Private investment firm Comvest Partners acquires the financially troubled e-retailer, which filed for Chapter 11 bankruptcy protection in March.
Online fraud losses more than doubled last year to $600 million, up from $265 million in 2008. The largest single category of consumer complaints were related to e-mail scams in which FBI agent impersonators tried to steal personal information.
Online fraud losses more than doubled in 2009, with scams related to online retail contributing to the problem, according to the latest annual report from the Internet Crime Complaint Center, a partnership between the FBI and the National White Collar Crime Center.
Consumers lodged 336,655 complaints with the center in 2009, up 22.3% from 275,284 in 2008. Losses linked to those complaints increased 111.2%, to $559.7 million from $265.0 million in 2008. E-mail scams in which criminals pretended to be from the FBI in order to steal personal information from the victim represented 16.6% of the complaints, the largest single category of complaints.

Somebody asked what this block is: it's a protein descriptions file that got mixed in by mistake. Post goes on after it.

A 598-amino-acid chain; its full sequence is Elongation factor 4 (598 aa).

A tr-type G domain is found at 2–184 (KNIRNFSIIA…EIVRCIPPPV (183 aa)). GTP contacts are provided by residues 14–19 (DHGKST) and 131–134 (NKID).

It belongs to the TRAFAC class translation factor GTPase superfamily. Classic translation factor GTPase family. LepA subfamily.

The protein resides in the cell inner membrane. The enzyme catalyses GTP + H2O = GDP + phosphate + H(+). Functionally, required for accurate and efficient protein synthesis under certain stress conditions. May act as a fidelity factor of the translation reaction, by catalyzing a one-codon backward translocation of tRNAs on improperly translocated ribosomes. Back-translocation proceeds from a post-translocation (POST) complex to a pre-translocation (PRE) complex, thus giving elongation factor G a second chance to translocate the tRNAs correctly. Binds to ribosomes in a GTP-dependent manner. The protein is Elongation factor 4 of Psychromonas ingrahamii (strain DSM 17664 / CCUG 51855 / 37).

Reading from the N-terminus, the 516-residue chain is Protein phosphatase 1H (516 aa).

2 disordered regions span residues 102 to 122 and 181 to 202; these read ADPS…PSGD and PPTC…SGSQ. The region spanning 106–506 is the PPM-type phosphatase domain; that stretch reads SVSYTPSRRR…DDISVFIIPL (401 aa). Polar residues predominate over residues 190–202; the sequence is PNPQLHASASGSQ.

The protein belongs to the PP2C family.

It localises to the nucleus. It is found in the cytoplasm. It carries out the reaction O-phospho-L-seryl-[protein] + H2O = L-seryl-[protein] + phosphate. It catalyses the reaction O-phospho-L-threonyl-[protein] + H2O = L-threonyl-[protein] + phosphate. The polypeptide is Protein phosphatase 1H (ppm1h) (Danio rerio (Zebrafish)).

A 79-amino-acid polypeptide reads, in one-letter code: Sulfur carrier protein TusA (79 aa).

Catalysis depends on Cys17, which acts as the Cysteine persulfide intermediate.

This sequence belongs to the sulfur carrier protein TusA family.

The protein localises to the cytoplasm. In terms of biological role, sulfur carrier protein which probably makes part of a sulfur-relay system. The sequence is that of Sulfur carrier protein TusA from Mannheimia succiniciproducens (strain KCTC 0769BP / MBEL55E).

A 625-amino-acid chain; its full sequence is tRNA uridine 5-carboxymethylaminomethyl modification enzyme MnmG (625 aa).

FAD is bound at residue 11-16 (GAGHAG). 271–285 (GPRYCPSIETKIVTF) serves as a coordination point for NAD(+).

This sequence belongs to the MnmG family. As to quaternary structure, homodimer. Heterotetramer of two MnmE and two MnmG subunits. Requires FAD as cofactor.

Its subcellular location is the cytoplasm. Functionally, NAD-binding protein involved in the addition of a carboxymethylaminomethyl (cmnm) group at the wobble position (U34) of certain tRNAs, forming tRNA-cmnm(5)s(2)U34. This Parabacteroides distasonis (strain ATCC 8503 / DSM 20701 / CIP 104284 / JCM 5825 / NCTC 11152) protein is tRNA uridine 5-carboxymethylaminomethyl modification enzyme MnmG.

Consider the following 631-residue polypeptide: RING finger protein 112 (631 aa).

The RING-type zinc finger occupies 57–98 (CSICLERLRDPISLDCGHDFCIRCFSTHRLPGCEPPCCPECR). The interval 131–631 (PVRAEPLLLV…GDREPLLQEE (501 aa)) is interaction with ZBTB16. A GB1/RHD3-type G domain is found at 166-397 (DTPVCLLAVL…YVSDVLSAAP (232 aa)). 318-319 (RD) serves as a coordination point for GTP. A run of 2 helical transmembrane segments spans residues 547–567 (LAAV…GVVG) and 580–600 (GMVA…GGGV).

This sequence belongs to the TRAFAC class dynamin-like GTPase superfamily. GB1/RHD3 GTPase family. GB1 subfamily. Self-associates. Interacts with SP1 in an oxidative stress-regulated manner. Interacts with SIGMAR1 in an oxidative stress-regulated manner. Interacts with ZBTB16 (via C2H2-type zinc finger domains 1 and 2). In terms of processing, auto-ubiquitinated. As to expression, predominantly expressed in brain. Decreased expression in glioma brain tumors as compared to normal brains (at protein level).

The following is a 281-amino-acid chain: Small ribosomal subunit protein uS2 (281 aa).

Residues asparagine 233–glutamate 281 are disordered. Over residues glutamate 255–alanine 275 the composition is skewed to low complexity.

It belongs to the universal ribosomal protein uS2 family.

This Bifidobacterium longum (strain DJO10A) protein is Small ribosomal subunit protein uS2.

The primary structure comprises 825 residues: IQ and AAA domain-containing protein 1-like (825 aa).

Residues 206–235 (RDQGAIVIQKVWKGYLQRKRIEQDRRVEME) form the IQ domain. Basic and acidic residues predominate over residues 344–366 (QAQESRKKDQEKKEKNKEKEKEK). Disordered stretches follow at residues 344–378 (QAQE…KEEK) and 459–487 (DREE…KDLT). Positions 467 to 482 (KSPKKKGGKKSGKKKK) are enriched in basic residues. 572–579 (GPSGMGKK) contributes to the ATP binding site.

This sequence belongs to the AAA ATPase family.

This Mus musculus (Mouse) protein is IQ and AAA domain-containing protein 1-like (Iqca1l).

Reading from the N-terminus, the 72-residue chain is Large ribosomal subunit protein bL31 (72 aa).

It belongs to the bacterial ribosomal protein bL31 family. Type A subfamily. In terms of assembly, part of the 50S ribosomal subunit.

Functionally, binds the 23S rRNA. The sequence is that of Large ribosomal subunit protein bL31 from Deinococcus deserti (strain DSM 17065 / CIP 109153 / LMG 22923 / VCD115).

The second-largest category involved non-delivery of merchandise or payments, accounting for 11.9% of complaints. Scams related to identity theft accounted for 8.2% of complaints in 2009. Misuse of credit cards accounted for 6%, while scams linked to online auctions accounted for 5.7%, the center says.
Such crimes should concern online retailers, says John Kane, research manager for the National White Collar Crime Center.
“Retailers are often the ones left holding the bag on chargebacks related to fraudulent use of someone’s account,” he says. “Online retailers can also suffer reputation damage associated with phishing and similar scams due to their name or likeness being used to trick people out of personal and financial information.”